"While it is extremely important to ensure that medications are appropriately and adequately managing the disease, it is equally important to ensure that the medication regimen is not contributing to those common geriatric problem areas -- mood, cognition, delirium, nutrition, hydration, continence, and falls -- in ways that may lead to excess disability, loss of independence, and decrease in quality of life."
Lyder CH et al, Generations, Winter 2000-2001.
Geriatric Conditions and Disability: The Health and Retirement Study
Of adults age 65 years or older, 50% have one or more geriatric conditions (or geriatric syndromes). These include cognitive impairment, falls, low body mass index, incontinence, dizziness, vision impairment, and hearing impairment. These conditions may be as strongly associated with disability as chronic diseases, and should be addressed in the care of older adults.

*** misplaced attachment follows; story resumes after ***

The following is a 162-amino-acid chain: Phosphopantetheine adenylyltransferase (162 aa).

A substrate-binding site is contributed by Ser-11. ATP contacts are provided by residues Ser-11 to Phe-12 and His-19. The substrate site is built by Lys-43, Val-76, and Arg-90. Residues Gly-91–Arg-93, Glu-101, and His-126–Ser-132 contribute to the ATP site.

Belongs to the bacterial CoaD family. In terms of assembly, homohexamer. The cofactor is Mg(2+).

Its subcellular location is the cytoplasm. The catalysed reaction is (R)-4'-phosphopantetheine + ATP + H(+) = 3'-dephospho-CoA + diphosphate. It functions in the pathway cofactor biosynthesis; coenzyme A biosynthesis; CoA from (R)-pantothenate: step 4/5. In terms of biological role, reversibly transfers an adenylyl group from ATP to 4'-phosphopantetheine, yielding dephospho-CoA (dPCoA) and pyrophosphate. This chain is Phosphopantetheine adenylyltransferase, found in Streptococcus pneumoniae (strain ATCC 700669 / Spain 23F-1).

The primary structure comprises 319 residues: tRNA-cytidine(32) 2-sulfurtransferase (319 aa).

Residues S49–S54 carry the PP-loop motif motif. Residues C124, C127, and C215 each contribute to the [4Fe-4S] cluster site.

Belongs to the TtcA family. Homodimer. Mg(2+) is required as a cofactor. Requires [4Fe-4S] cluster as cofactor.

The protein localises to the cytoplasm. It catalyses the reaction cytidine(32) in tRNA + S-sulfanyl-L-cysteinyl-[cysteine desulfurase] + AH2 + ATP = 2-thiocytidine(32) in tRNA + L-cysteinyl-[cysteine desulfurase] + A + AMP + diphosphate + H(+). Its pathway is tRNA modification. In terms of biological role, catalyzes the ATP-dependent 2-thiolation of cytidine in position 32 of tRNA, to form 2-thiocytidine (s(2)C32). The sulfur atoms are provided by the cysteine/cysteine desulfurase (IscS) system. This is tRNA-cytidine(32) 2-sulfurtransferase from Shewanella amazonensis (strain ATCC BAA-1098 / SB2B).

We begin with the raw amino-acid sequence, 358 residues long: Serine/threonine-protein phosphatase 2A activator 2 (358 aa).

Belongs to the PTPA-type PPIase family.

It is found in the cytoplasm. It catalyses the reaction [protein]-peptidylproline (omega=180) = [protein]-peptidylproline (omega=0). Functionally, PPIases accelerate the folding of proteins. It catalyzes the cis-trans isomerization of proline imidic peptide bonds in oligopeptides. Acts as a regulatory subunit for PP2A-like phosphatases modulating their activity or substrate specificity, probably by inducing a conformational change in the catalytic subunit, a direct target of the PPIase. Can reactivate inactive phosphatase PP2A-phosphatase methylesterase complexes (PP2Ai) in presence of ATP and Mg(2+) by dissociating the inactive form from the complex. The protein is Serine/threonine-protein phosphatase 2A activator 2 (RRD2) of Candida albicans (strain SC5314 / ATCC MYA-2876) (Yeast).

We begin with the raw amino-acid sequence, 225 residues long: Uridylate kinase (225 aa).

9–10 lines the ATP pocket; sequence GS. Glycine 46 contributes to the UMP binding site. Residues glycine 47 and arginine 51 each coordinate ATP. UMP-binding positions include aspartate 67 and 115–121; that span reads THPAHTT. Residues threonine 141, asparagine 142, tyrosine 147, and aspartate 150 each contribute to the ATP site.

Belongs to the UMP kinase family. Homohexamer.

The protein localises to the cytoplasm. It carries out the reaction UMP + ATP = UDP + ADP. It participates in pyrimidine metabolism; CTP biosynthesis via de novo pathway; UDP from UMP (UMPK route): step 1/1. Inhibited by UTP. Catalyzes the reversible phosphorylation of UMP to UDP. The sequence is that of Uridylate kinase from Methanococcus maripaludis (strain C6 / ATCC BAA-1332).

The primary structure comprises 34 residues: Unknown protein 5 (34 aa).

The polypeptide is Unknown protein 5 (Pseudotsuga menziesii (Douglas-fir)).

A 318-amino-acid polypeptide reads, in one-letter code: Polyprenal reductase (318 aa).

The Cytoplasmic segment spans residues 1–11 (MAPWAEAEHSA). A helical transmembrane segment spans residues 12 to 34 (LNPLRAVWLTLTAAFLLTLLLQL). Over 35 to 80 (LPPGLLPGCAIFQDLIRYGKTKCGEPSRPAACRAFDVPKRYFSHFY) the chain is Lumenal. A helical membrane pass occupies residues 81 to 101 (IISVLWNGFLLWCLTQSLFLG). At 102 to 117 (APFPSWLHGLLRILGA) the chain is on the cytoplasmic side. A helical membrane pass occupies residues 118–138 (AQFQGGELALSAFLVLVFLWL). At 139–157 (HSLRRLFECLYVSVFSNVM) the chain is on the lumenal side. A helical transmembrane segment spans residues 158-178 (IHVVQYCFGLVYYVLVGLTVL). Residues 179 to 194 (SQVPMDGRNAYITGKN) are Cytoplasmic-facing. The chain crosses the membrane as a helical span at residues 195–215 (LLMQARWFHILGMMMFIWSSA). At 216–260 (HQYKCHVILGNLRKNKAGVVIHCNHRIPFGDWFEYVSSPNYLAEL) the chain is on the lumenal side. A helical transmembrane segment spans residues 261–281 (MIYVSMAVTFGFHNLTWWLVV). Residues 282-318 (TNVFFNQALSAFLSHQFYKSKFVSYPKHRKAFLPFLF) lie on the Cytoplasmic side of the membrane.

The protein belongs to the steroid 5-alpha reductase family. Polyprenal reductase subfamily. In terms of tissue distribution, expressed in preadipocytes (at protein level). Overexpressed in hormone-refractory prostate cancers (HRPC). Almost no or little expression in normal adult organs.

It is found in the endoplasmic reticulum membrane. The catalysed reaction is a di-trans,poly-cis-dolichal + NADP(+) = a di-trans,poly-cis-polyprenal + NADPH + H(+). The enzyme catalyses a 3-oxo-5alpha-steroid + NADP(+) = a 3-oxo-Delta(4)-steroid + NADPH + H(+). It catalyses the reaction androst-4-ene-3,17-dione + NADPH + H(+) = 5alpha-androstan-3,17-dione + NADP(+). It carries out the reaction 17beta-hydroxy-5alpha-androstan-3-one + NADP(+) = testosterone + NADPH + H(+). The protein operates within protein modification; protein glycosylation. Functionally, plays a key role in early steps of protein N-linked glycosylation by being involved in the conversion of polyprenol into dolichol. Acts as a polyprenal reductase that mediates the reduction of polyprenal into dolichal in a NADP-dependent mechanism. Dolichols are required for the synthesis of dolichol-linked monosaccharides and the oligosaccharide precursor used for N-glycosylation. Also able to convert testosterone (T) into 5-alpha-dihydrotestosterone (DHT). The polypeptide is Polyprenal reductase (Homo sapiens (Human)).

Cigolle CT, et al. Ann Intern Med. 2007;147(3):156-164.
Common Geriatric Syndromes and Special Problems
Link to abstract. (full text free to subscribers and ASCP members)
Sleeper RB. Consult Pharm 2009;24(6):447-462.
Delirium: Diagnosis, Prevention, and Management.
From the National Institute for Health and Clinical Excellence (NICE) in the UK. A quick reference guide is also available. July 2010.
Falls and Medication Use
Woolcott JC, et al. Meta-analysis of the impact of 9 medication classes on falls in elderly persons. Arch Intern Med. 2009;169(21):1952-1960.
American Geriatrics Society clinical practice guidelines on prevention of falls in older persons, 2010.
Van der Velde N, et al. Cost effectiveness of withdrawal of fall-risk-increasing drugs in geriatric outpatients. Drugs Aging 2008;25(6):521-529.
Falls-Related Web Sites
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